The young designer collaborated with an exonerated black male artist Richard Phillips who was wrongfully convicted and spent 45 years in prison. While serving his time, Richard Phillips designed portraits and photorealistic landscapes that were featured in the “Sister” collection. For Pyre Moss, the runway is just a creative playground that it uses to open the eyes of its viewers to see the bigger picture behind only mere fabrics and then tells a story. The “Sister” collection opened with famous singer and record producer Brent Faiyaz alongside an ensemble of band members. Author and public speaker Casey Gerald also followed after the musical number and delivered a speech about the 400th anniversary of the very first slaves that arrived in North America. The runway then came to a close with a tribute to both guitar legend Jimi Hendrix and Sister Rosetta Tharpe.

According to the young designer, it is rare to find this kind of a multi-dimensional show within the fashion fraternity. Pyre Moss founder and creative director Kerby Jean-Raymonds later told AP in an interview, “I look at this as an art project, and I think the success of it is bringing people closer to me than trying to assimilate into whatever else people are doing,” Not only has Pyre Moss made a statement among other well-known fashion brands, but he has also inspired the way anyone pierces together an outfit. “He [Kerby Jean-Raymond] inspires me to work hard and be the best version of myself, so I can make a better world through my art,” Amanda McVey of Palo Alto High School junior says. McVey has since designed runway pieces and school outfits.

Jean Raymonds worked with the LGBT community and took on the runway in the 2019 Met Gala along with producer and queer actress Lena Waithe, who wore matching Pyre Moss tuxedos, which had inscribed “Black Drag Queens Invented Camp.” Pyre Moss is one of the most-watched fashion shows of the year.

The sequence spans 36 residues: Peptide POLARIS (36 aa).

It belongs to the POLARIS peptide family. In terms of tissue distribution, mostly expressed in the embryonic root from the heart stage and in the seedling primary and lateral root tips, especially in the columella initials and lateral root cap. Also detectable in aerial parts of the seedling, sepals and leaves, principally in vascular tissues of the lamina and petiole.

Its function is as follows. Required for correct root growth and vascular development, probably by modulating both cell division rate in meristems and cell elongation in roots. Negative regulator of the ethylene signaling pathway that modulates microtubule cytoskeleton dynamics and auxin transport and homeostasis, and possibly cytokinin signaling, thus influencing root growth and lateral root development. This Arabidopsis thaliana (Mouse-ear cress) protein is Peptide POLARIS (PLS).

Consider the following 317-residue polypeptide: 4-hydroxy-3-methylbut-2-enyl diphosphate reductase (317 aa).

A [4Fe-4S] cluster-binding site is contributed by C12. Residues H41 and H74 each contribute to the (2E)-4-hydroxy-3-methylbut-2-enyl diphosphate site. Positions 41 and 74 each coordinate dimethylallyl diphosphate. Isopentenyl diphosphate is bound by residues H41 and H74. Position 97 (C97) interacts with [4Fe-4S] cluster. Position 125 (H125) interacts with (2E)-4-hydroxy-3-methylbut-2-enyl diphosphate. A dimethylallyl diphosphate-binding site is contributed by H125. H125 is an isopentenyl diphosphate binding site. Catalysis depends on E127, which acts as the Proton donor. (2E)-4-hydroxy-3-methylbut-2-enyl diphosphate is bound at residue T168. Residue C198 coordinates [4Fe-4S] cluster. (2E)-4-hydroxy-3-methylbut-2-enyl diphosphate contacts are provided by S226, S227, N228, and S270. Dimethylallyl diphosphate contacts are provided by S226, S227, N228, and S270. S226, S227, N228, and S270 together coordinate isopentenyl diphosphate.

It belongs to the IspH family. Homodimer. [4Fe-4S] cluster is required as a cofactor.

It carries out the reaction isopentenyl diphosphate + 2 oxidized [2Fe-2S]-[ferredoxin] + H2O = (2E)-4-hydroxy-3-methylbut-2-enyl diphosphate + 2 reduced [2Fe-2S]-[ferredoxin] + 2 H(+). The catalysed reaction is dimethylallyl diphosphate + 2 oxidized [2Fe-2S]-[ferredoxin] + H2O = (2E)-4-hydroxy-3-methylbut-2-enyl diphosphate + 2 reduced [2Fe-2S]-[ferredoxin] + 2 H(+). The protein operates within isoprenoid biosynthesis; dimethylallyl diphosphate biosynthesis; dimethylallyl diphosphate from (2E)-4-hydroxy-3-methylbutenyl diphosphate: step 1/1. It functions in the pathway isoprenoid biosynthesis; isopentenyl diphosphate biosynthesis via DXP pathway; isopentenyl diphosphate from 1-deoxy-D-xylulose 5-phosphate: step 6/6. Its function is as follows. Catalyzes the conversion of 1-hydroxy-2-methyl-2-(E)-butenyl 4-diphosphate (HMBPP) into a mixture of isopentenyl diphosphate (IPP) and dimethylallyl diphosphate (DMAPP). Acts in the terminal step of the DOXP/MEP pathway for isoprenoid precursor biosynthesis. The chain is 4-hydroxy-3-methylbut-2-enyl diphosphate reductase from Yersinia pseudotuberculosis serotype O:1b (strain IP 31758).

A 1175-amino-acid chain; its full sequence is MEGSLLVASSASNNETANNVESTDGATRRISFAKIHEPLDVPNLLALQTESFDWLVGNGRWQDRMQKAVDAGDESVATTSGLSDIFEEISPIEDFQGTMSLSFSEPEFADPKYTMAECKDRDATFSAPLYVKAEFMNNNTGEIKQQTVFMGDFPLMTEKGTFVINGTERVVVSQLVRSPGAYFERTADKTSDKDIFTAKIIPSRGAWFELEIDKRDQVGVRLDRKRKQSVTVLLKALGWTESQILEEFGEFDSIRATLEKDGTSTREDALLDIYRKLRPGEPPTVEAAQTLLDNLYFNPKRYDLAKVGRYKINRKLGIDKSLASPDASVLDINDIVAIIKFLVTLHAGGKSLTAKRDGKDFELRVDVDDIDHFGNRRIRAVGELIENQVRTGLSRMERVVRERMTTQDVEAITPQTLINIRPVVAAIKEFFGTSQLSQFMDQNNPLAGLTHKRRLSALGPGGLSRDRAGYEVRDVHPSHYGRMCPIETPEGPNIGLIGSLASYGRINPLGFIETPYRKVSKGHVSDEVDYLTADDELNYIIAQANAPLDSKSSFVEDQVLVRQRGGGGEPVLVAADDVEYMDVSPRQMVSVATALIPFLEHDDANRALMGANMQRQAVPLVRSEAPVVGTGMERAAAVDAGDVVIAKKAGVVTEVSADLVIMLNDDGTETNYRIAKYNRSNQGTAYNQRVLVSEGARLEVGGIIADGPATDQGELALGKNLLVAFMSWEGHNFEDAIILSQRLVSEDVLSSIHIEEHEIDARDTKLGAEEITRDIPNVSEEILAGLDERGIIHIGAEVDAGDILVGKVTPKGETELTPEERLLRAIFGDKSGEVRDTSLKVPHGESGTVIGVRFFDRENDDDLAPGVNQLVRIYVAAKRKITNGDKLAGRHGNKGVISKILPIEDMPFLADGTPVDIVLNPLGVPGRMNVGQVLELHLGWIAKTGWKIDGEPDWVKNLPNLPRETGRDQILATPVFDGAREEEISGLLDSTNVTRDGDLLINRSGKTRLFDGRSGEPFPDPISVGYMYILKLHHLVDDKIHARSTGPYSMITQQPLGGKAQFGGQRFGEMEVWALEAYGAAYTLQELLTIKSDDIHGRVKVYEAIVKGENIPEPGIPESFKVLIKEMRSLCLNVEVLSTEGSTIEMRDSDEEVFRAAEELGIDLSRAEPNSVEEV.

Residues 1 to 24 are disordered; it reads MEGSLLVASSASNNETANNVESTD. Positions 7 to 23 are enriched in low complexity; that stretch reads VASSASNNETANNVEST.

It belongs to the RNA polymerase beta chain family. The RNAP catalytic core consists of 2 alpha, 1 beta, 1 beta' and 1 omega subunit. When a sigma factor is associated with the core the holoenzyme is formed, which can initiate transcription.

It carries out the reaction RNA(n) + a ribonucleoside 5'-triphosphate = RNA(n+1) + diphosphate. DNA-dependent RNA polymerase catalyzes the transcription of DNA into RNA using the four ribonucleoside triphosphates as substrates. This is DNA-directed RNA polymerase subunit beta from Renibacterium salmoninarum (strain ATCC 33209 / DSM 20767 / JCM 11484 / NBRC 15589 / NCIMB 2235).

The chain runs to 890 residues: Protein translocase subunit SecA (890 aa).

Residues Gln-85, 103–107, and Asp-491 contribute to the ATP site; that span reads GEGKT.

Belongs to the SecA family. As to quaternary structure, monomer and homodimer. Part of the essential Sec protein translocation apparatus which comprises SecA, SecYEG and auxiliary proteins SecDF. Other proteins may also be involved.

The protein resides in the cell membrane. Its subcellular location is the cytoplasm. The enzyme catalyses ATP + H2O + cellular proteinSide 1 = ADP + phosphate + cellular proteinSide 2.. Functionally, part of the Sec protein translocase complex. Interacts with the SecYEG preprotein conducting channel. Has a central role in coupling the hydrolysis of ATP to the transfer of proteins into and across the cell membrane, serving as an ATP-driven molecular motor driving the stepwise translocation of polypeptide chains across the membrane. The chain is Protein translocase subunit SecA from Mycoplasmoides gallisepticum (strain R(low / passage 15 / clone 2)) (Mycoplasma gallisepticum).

Pyre Moss collections are mainly produced in New York City and Italy but are found for sale limitedly in exclusive chic boutiques around the globe.

About Kerby Jean-Raymonds

Pyre Moss was founded by famous Haitian-American fashion designer Kerby Jean-Raymonds who is also the creative director of the brand. He was born in New York City, U.S. Jean-Raymonds first came to the limelight in 2016 during his Pyre Moss Spring presentation for Menswear collection at the New York Fashion Week. The show focused on racially motivated police brutality with reference to the Black Lives Matter movement in a documentary that displayed fashion and street art. He worked with activist and R&B singer Erykah Badu, this featured collection was called “Double Bind.”

Young Kerby Jean-Raymonds started his fashion career at a very early age. When he turned 14, he landed his first apprenticeship while still studying in The High School of Fashion Industries in Manhattan, where he was taught by the Head and public face of Phoebe Company LLC Kay Unger. Jean-Raymond worked with Kay Unger in her first women’s evening collection. He then launched Pyre Moss in 2013.

He was a guest judge in “Next in Fashion,” a Netflix fashion competition series where he walked out before the final announcement, apparently he protested against the decision made by the other three judges. In 2014, his brand Pyre Moss won the FGI Rising Star Award in the menswear category. In 2015, he was listed in Forbes 30 under 30 in Art and Style. In 2017, he was named Artistic Director of Reebok studies. In April 2019, he got featured on Cultured Magazines’ Fashion issue cover. He got listed in Elle’s 7 most wanted designer’s list, Crain’s 40 under 40 lists, Ebony’s Future 15 Award, ADC Young Guns Award, and many more.